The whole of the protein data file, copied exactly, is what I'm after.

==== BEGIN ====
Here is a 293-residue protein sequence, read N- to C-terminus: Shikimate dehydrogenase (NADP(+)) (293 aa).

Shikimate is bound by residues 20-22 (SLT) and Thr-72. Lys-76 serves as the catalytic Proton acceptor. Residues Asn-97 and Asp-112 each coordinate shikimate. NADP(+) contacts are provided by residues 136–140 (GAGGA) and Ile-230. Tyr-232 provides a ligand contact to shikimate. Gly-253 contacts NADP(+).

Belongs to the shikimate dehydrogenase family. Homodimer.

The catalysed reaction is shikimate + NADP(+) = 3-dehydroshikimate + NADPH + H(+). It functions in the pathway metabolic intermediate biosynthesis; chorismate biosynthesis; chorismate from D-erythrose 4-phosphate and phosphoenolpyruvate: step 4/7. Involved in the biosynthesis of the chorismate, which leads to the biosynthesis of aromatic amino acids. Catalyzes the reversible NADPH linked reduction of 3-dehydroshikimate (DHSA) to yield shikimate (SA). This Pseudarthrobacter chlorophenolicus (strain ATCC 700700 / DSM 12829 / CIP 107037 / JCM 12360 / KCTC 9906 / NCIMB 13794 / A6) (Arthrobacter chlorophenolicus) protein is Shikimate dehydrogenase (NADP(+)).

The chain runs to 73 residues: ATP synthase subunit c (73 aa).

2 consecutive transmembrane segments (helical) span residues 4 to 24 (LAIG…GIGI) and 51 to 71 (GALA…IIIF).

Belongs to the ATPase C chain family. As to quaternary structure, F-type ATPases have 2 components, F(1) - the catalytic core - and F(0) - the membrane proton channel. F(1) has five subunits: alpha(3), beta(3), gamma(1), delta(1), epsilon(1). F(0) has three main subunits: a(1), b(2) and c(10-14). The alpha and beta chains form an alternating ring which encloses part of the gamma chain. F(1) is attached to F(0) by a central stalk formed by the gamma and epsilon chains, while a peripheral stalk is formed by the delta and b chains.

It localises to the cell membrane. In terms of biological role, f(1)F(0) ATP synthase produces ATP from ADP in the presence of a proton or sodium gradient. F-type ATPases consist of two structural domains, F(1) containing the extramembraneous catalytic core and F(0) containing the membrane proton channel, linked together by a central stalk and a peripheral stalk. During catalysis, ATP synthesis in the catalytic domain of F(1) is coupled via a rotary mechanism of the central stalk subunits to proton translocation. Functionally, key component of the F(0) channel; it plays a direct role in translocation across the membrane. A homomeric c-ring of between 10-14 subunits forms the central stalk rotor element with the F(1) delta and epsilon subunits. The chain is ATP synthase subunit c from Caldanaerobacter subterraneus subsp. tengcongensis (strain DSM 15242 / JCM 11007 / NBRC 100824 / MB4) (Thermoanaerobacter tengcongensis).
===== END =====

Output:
Here is a 293-residue protein sequence, read N- to C-terminus: Shikimate dehydrogenase (NADP(+)) (293 aa).

Shikimate is bound by residues 20-22 (SLT) and Thr-72. Lys-76 serves as the catalytic Proton acceptor. Residues Asn-97 and Asp-112 each coordinate shikimate. NADP(+) contacts are provided by residues 136–140 (GAGGA) and Ile-230. Tyr-232 provides a ligand contact to shikimate. Gly-253 contacts NADP(+).

Belongs to the shikimate dehydrogenase family. Homodimer.

The catalysed reaction is shikimate + NADP(+) = 3-dehydroshikimate + NADPH + H(+). It functions in the pathway metabolic intermediate biosynthesis; chorismate biosynthesis; chorismate from D-erythrose 4-phosphate and phosphoenolpyruvate: step 4/7. Involved in the biosynthesis of the chorismate, which leads to the biosynthesis of aromatic amino acids. Catalyzes the reversible NADPH linked reduction of 3-dehydroshikimate (DHSA) to yield shikimate (SA). This Pseudarthrobacter chlorophenolicus (strain ATCC 700700 / DSM 12829 / CIP 107037 / JCM 12360 / KCTC 9906 / NCIMB 13794 / A6) (Arthrobacter chlorophenolicus) protein is Shikimate dehydrogenase (NADP(+)).

The chain runs to 73 residues: ATP synthase subunit c (73 aa).

2 consecutive transmembrane segments (helical) span residues 4 to 24 (LAIG…GIGI) and 51 to 71 (GALA…IIIF).

Belongs to the ATPase C chain family. As to quaternary structure, F-type ATPases have 2 components, F(1) - the catalytic core - and F(0) - the membrane proton channel. F(1) has five subunits: alpha(3), beta(3), gamma(1), delta(1), epsilon(1). F(0) has three main subunits: a(1), b(2) and c(10-14). The alpha and beta chains form an alternating ring which encloses part of the gamma chain. F(1) is attached to F(0) by a central stalk formed by the gamma and epsilon chains, while a peripheral stalk is formed by the delta and b chains.

It localises to the cell membrane. In terms of biological role, f(1)F(0) ATP synthase produces ATP from ADP in the presence of a proton or sodium gradient. F-type ATPases consist of two structural domains, F(1) containing the extramembraneous catalytic core and F(0) containing the membrane proton channel, linked together by a central stalk and a peripheral stalk. During catalysis, ATP synthesis in the catalytic domain of F(1) is coupled via a rotary mechanism of the central stalk subunits to proton translocation. Functionally, key component of the F(0) channel; it plays a direct role in translocation across the membrane. A homomeric c-ring of between 10-14 subunits forms the central stalk rotor element with the F(1) delta and epsilon subunits. The chain is ATP synthase subunit c from Caldanaerobacter subterraneus subsp. tengcongensis (strain DSM 15242 / JCM 11007 / NBRC 100824 / MB4) (Thermoanaerobacter tengcongensis).